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Study: Birdwatching Can Lift Us To Happiness During Pandemic

SALT LAKE CITY, Utah – Happiness has been fleeting for many people during the pandemic, but a study out of Germany suggested the birds in our own neighborhoods can bring us joy.

Our friends at the Tracy Aviary in Liberty Park helped KSL explore that connection between birds and happiness.

“This is my favorite place in the whole aviary. This is the Treasures of the Rainforest building,” said Kylie Jones-Greenwood, Tracy Aviary community and outreach programs coordinator.

When you walk into the Treasures of the Rainforest exhibit at the Tracy Aviary, you are surrounded by the sights and sounds of birds from around the world.

“This place makes me the happiest because all of these birds are just living life to the fullest. As you can hear around us, everyone is busy, everyone knows what to do,” said Jones-Greenwood.

She shares that happiness with visitors every day. When she’s around birds, she said her mood comes alive.

“All of my senses are engaged when I’m in here from feeling the humidity to seeing the birds, to listening to them call,” said Jones-Greenwood.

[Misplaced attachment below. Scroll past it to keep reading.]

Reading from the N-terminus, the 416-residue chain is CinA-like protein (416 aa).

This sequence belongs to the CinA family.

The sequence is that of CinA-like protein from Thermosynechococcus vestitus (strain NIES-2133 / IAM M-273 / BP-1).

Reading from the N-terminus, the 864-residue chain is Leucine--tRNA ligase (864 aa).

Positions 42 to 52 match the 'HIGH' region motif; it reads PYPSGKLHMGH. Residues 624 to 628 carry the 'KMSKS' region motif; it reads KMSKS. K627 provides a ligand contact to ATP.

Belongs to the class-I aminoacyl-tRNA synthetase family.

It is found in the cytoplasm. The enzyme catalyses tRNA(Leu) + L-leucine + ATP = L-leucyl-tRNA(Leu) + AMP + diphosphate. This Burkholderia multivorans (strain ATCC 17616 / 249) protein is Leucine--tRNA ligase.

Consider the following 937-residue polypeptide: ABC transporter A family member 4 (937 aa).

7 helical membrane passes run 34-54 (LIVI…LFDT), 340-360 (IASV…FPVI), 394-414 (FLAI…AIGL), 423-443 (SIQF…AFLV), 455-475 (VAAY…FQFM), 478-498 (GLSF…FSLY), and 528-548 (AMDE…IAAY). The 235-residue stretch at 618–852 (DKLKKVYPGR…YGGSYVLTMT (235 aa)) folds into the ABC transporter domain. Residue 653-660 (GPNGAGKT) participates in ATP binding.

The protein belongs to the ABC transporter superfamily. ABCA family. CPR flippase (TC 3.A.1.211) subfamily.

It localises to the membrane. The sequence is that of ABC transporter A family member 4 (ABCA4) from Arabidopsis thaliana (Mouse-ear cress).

According to a new study by German researchers, birdwatching, and particularly identifying new species, lightened people’s moods and provided as much satisfaction as getting a $150/month raise. The research specifically showed that living and birdwatching in areas with at least 14 varieties of birds can improve human well-being.

Jones-Greenwood was not surprised by the findings.

“In here we have way more than 14 species of birds. So, just coming in here for a little bit on my break from work really fills my cup and gets me ready for the next part of the day,” she said.

“Tracy Aviary is about fostering a kind of happiness and joy for birds. But, also making sure that we are making conservation efforts to protect them,” said Frances Ngo, Tracy Aviary conservation outreach biologist.

Without that conservation work, bird populations struggle, she said.

“They are definitely affected by things like climate change or habitat loss. So, conservation efforts are really important to help birds wherever we can,” Ngo said.

Which ties back to happiness among birdwatchers.

“The more birds they see, the happier they are,” she said. “So, it’s really important to have habitats that foster that biodiversity of birds for both the sake of birds and for people’s happiness and well-being.”

Researchers found the happiest people experience numerous different bird species in their daily lives. That did not surprise the people who work at the aviary.

Step outside or take a walk, look up and listen to the calls and chirps of our feathered friends.

You can visit the Tracy Aviary which is open daily from 10 a.m. to 5 p.m., with a special hour from 9 a.m. to 10 a.m. for seniors and those who are at higher risk for contracting COVID-19.

Everyone is masking and social distancing. You can find more details online here.

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